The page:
The title of this month’s blog post is related to an interesting discussion we had about our second book, “Outliers”. But before we get to that, let’s dive into the girls’ thoughts on our first book this month: “How Do You Kill 11 Million People?”.
We chose this book to complement the upcoming election, which has now come and gone. I, for one, was hoping it would get my political juices flowing, and lead to some valuable talk amongst the group on current issues. While the book was a little broader than that, it certainly did get people thinking. Why do some people choose not to vote? Is it because they don’t think their voice matters? Or is it because that particular issue doesn’t impact their lives? Or is it lack of clarity around what the issue is, and how the candidate proposes to solve it through complicated laws that the layman can’t understand? We all had our own opinions on the first two reasons, but thought it interesting that author Andy Andrews provided a simple solution to the third: research. He said if you want to uncover the truth behind those complicated laws, you simply need to read up on the issues on the internet, and there are vast resources out there to do so. Overall, this book was a hit among most of the girls!
Moving on to “Outliers”, we once again had a lively conversation about what it means to succeed. While some thought it downplayed the notion of “inner drive”, we focused a lot on the fact that Gladwell discovered that “there are no naturals and no grinds”. What this means is that anyone with a decently high IQ has the ability to be successful if they are given the same opportunities. This is where Julie offered her mother’s words of wisdom – “what kind of milk are you?”. If you are whole milk, it takes some churning, and you will turn into butter. However, if you are skim milk, it may take a little bit more churning, but you still have the innate ability to turn into butter with the right amount of work.
In fact, Gladwell proposes that this is the exact reason why children who grow up in middle class families are often more successful in school than those who grow up in lower income families. While middle class children often spend their evenings, weekends and summers reinforcing what they learned in school, children from lower income households are not doing the same. And over the course of elementary school, this puts them significantly further behind their peers. One solution to this is the KIPP schools, which are designed to offer these children the same opportunities by having longer days, weekend classes, and shorter summers. With parents fighting for their children to go to a KIPP school, it is evident that they are doing something right.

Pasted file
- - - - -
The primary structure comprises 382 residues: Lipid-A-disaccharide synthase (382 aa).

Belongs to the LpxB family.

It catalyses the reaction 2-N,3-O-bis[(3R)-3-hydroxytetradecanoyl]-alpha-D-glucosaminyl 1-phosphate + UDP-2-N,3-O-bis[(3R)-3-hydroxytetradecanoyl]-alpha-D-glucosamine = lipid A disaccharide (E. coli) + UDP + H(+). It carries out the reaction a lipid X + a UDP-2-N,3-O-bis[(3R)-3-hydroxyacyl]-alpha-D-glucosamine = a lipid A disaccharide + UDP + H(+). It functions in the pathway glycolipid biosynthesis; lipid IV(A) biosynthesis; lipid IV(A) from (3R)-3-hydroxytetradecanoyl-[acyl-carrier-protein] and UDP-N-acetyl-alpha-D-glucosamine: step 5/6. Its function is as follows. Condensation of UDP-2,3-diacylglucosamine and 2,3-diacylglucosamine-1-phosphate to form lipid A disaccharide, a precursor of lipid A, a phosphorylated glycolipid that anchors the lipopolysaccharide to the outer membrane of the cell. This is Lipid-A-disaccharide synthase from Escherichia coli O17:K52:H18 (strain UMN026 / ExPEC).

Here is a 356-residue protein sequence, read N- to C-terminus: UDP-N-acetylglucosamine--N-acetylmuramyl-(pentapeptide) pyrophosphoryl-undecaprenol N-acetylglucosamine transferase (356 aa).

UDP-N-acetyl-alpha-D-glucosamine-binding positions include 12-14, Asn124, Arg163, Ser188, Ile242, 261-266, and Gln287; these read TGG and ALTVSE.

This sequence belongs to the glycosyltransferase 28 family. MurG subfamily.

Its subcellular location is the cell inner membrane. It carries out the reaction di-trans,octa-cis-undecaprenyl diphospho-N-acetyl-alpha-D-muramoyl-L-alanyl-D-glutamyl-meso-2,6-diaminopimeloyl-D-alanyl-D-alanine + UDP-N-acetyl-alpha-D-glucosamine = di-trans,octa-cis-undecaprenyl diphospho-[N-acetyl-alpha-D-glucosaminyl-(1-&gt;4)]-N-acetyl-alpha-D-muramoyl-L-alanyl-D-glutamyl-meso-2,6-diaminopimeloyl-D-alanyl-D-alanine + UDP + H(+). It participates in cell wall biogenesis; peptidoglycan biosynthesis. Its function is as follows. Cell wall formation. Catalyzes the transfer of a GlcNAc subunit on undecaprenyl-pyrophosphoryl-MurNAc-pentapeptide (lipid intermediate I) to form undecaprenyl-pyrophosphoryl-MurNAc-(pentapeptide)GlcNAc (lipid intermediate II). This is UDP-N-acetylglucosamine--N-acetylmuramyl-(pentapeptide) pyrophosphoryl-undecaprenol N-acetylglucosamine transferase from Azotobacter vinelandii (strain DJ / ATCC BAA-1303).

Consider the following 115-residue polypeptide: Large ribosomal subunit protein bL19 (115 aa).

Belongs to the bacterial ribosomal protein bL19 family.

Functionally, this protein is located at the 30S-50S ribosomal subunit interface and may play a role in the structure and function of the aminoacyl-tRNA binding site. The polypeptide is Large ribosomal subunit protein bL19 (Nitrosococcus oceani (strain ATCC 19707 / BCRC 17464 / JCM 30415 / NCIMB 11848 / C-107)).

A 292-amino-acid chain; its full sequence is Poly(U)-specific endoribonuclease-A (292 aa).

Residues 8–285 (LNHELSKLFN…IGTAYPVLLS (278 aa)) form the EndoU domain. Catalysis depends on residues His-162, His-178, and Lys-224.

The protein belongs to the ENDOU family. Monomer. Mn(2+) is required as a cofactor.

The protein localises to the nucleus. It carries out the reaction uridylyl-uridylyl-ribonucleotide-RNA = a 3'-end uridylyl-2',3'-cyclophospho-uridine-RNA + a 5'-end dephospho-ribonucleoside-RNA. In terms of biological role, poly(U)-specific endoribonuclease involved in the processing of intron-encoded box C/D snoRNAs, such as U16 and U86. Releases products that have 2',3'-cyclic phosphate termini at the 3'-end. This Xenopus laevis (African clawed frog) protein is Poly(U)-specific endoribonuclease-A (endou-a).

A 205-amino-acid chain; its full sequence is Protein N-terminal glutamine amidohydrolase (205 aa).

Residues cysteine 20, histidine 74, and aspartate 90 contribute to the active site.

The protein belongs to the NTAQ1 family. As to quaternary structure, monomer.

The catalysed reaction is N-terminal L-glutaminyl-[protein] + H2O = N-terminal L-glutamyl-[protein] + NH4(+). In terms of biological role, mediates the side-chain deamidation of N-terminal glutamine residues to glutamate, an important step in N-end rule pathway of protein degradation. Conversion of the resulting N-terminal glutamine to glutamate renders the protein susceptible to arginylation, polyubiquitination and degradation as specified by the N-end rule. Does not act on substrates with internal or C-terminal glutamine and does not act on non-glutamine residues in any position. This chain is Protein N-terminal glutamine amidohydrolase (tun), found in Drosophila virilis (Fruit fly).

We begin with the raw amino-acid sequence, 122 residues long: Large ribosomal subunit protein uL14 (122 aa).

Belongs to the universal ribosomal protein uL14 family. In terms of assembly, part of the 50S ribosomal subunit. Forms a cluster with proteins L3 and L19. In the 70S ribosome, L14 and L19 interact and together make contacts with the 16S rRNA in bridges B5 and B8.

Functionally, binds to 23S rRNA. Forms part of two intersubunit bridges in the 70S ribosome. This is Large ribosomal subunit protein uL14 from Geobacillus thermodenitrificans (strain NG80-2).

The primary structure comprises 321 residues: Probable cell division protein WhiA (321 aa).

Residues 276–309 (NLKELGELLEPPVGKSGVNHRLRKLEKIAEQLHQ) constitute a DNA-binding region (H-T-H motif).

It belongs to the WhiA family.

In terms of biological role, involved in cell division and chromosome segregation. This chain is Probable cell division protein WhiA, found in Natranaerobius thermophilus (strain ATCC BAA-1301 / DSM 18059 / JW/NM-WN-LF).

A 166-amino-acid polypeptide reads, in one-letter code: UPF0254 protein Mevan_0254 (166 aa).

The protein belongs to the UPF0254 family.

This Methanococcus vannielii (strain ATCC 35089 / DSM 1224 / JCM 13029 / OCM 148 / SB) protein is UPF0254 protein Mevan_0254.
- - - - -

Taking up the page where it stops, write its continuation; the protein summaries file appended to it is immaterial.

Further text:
Here are some of our favorite quotes from the book:
- “It makes a difference when and where we grew up. The culture we belong to and the legacies passed down by our forebears shape the patterns of our achievement in ways we cannot begin to imagine.” – pg. 19
- “Biologists often talk about the “ecology” of an organism: the tallest oak in the forest is the tallest not just because it grew from the hardiest acorn; it is the tallest also because no other trees blocked its sunlight, the soil around it was deep and rich, no rabbit chewed through its bark as a sapling, and no lumberjack cut it down before it matured.” – pg. 19
- “She spoke in the matter-of-fact way of children who have no way of knowing how unusual their situation is. She had the hours of a lawyer trying to make partner, or a medical resident. All that was missing were the dark circles under her eyes and a steaming cup of coffee, except that she was too young for either.” – pg. 265
- “The striking thing about Ericsson’s study is that he and his colleagues couldn’t find any ‘naturals,’ musicians who floated effortlessly to the top while practicing a fraction of the time their peers did. Nor could they find any ‘grinds,’ people who worked harder than everyone else, yet just didn’t have what it takes to break the top ranks.” – pg. 39
Next Book: “The Curious Incident of the Dog in the Nighttime” by Mark Haddon